encounter love

Why Bother?

1:24:00 PMUnknown

The first time I took a Philosophy class, I had no idea what to expect.  The class was Metaphysics, and the subject matter was a complete mystery to me.  The only thing I thought I knew about philosophy was that everyone was supposed to have one. I identified philosophy as the code by which a person lived their life, whatever fortune-cookie catch phrase they could apply to every life situation. 

Now, I see philosophy as the undercurrent to which my life flows, but I don’t see it as an arbitrary choice, I see it as the truth.

At times, when I tell people that my major is philosophy, they seem to think that I spend class times trying to answer impossible questions.  Could God create a stone that he couldn’t lift?  If a tree falls down in the forest, and no one is around to hear it, does it make a sound?  Why did the chicken cross the road?  To them, this is a meaningless pastime.  But Philosophy is not about these trite questions, it is about issues that affect everyone on a fundamental level.
My very first Philosophy teacher began the class by informing us that “Philosophy”, as translated from the original Greek, means “love of wisdom”.  I thought that was a beautiful sentiment, but I didn’t really know what it meant.  Love itself is a difficult concept to grasp; it can only really be understood by experience.  As I get older, I learn more about what this means.  Love is active, it pursues. It is a conscious, constant effort to care for and improve relationships.
Wisdom is also something to be experienced.  

As a young student, with very little experience, I was daunted by the idea of striving for such a lofty goal.  Most other subjects endeavor to impart knowledge, but Philosophy endeavors to impart wisdom.  However, my teacher claimed that the first step to wisdom is to admit that you do not know anything. This is an easy step for me; I freely admit that I have an awful lot to learn.
So what am I doing? 

What am I learning about in class?  If love and wisdom can only be experienced, why am I investing time and money into studying this topic in school? I study Philosophy in order to identify Truth when I encounter it.  I am pursuing Truth.  To know what actually is, is my real aim.  To do so, I must be able to recognize when I find it.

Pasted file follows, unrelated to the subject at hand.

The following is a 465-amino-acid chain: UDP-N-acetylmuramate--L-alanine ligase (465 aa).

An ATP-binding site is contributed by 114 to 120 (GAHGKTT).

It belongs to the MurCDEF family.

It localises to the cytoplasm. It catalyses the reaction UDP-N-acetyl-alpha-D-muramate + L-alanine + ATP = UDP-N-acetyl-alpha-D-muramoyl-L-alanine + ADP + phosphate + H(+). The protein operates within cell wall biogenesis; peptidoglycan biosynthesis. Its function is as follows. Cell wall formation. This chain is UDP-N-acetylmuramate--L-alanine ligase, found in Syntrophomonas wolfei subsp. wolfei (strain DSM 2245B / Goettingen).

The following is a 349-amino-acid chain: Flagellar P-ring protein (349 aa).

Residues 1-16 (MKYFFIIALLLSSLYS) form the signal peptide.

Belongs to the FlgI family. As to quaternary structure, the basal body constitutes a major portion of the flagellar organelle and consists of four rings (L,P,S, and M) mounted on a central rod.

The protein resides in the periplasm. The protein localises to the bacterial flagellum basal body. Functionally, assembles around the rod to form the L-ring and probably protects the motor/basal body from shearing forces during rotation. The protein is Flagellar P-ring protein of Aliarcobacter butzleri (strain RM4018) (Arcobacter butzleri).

Training in this area may not seem necessary, but it is.  Any moviegoer can talk about what they thought of a film.  They can express their impressions and opinions, but we still look to movie critics for a more refined outlook.  Why? Because they are trained.  They have studied film; they can recognize and express certain motifs and subtleties that most people vaguely perceive.  This seems like a subtle difference, but applied to Philosophy, it means a lot.

One of the ways that learning about Philosophy has changed me is in the way I interact with people.  I consider myself to be rather introverted, so I often find myself avoiding conversations and interactions with people, particularly strangers.  I’ve always known that everyone is unique and that everyone matters, but I had never really understood the depths of this truth until I began to study Philosophy.  Reading, thinking, and conversing about the unrepeatability of persons has given me a different perspective.  I’m still an introvert, but my consideration of these truths has caused me to be more open to interpersonal interactions.  I’ll smile at someone when I walk by instead of avoiding their eye or chat with someone I know instead of just saying ‘Hi’.  

Actively thinking about the intrinsic value of people has given me a greater appreciation for them.

Philosophy is the pursuit of wisdom, of Truth.  I am so grateful for my studies.  Through this major, I get to struggle with ideas that have been considered for centuries.  But this kind of training is not just for students, it’s paramount for everyone.  Books, blogs, articles, talks, seminars:
these are all tools that we can use to study Philosophy outside the classroom.  It is important to have proper training in this area to recognize that which we experience.  If we cannot recognize the truth when we encounter it, then experience is useless in this area.



Lindsay Russell

I am an aspiring Philosopher. I like to think about philosophy underlying daily life. I love dark chocolate, red wine, Tim Horton's Iced Capps and pickles. I love to travel and I want to see the Northern Lights before I die. I once bought a car I couldn't drive. 


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